Ethanol and Methanol Q's

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Cobolt

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Messages
122
Location
Stockholm, Sweden
Ehm.. SAAB get plenty of POWER out of their E100 engine that isn´t even released yet.. only a conceptcar, not in production.. so how can you discuss that single cars mileage?

Saab themselfs claim 10% better mileage for their E100 car.. but compared to what?? Their E85 cars are known for their Terrible mileage here in Sweden where heaps of them are sold and most are runniing them on petrol instead because of better economy and yes, we have a E85 price that makes other E85 cars run as cheap on E85 as on petrol because the price of E85 is set so that it should be economically equal to run E85 and petrol. To make ppl use E85 the state gives wery generous benefits like free parking, less taxes and so on if you can prove that you have run your car on E85 for a certain % of the miles per year.
 

Cobolt

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122
Location
Stockholm, Sweden
I guess that works too.

But if an engine is tuned properly couldn't it return the same or better mileage then a comparable petrol engine?

Unfortunatley that´s totally impossible because petrol contains more energy per unit of measurement (weight/volume).

If we´re talking $/mile it´s another story IF you can get E100 cheap enough.
 

Anaema

New Member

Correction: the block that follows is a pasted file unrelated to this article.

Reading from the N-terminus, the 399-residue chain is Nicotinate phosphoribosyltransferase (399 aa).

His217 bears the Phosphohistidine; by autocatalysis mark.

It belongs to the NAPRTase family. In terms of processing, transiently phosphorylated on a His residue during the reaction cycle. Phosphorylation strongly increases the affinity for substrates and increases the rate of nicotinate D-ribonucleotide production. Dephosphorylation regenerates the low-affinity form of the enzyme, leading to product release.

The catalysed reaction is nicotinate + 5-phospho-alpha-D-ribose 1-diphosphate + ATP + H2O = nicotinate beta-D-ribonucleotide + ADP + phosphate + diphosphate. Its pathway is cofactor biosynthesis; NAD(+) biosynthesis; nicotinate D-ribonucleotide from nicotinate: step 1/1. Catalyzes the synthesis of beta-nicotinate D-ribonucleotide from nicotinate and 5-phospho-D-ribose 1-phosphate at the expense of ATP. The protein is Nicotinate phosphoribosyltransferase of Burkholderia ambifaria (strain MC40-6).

Messages
561
Location
AZ
Unfortunatley that´s totally impossible because petrol contains more energy per unit of measurement (weight/volume).

If we´re talking $/mile it´s another story IF you can get E100 cheap enough.

that may be true, but with adequate technology it could be done. say with something like a controlled standing wave in the cylinder. or some other fanciful method of injection.
 

Cobolt

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122
Location
Stockholm, Sweden
that may be true, but with adequate technology it could be done. say with something like a controlled standing wave in the cylinder. or some other fanciful method of injection.

What characteristics of the fuels in question would make that possible with alcohol but not with petrol?

Way less btu per unit and thermal efficiency with alcohol is quite a big drawback to compensate for if mpg is the method of comparison.

Personally I love alcohol, but only as a race fuel.. the 400 horsepower per litre of enginevolume on pump gas (E85) is pretty cool, but we don´t have any concerns what so ever about mpg when we´re building those engines and we have a nice little whirlpool in the gastank... ;)
 

Anaema

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561
Location
AZ
What characteristics of the fuels in question would make that possible with alcohol but not with petrol?

Way less btu per unit and thermal efficiency with alcohol is quite a big drawback to compensate for if mpg is the method of comparison.

Personally I love alcohol, but only as a race fuel.. the 400 horsepower per litre of enginevolume on pump gas (E85) is pretty cool, but we don´t have any concerns what so ever about mpg when we´re building those engines and we have a nice little whirlpool in the gastank... ;)